Mr Michael Nsowah, Chairman of the Ghana Education Service (GES) Council has emphasised the need to prioritise in-service training for teachers to enable them teach to improve pupils and students' standard of learning.
He said the best trained teachers could only deliver as expected when they regularly undergo in-service training to properly prepare them for the job.
Mr Nsowah was speaking at an event in Tamale to learn and disseminate the outcome of the Discovery Project implemented by Impact(Ed) International, formerly Discovery Learning Alliance, a non-governmental organisation.
He called on headteachers to observe and single-out under-performing teachers in their schools and organise in-service trainings for them to improve their performance saying "I will rather take out the non-performing teachers from the classroom than leave them there to spoil the children."
In-service training is a professional training or staff development effort, where professionals are trained to discuss their work with others in their peer group to help improve productivity.
Impact(Ed) International with funding from UK Aid through the Girls' Education Challenge programme, and in close collaboration with GES and the Foreign, Commonwealth and Development Office (FCDO) Ghana office, has worked for the last six years under the Discovery Project to improve teaching, learning and transition rates in 800 schools across 11 districts in the northern part of the country.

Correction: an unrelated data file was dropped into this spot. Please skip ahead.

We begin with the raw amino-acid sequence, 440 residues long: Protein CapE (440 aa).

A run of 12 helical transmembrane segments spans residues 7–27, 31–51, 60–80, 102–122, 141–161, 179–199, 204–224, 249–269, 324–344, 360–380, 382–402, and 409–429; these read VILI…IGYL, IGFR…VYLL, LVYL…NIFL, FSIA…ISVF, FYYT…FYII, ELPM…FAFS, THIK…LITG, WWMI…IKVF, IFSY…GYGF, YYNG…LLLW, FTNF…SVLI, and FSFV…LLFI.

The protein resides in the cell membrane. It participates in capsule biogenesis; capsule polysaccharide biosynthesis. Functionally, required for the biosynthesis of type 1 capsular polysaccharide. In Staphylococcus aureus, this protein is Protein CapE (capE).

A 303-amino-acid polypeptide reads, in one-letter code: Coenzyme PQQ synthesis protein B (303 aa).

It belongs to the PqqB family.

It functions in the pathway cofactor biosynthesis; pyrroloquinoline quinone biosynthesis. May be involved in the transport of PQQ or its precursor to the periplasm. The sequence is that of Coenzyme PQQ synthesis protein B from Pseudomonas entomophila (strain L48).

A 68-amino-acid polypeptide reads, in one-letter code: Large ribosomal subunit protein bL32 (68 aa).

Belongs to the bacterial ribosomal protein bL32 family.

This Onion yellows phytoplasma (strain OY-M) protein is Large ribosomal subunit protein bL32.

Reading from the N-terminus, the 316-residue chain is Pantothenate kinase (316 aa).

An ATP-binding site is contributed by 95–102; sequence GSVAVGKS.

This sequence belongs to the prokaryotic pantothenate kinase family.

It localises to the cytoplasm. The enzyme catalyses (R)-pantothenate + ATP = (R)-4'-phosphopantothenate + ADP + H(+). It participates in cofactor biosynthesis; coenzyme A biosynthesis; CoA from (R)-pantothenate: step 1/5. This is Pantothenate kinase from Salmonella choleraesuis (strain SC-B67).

The districts included; Central Gonja, East Gonja, Karaga, Savelugu, Sagnarigu, Tamale Metropolis, Tolon, West Mmprusi, and Yendi.
Activities undertaken under the project included; providing educational media (television and video programmes), teacher training, coaching and mentoring to improve the quality of teaching and learning at the basic school level, and training for action planning for communities to define and carry out actions that reduced barriers to schooling especially for girls.
More than 216,000 learners, nearly 5,000 teachers and over 4,000 community members benefited from the project.
An external evaluation of the project found that self-efficacy of girls improved significantly as well as teaching practice in the area of teachers' provision of a safe and inclusive environment for learning.
Some pupils, teachers, community members and circuit supervisors, who benefited from the project, praised it for contributing significantly to improving girls' education in their communities.
Mr Andrew Jones, Vice President, Global Education Programmes, Impact(Ed) International (Headquarters) commended GES Directors and Teachers at the beneficiary districts for being champions of girls' education in the region, saying "We are proud to leave behind a strong and committed team to continue to champion girls education and sustain the gains."
Mr Sulley Mohammed, Tolon District Director of GES called on all stakeholders in the region to do their best to sustain the gains made by the project to improve learning outcomes amongst pupils.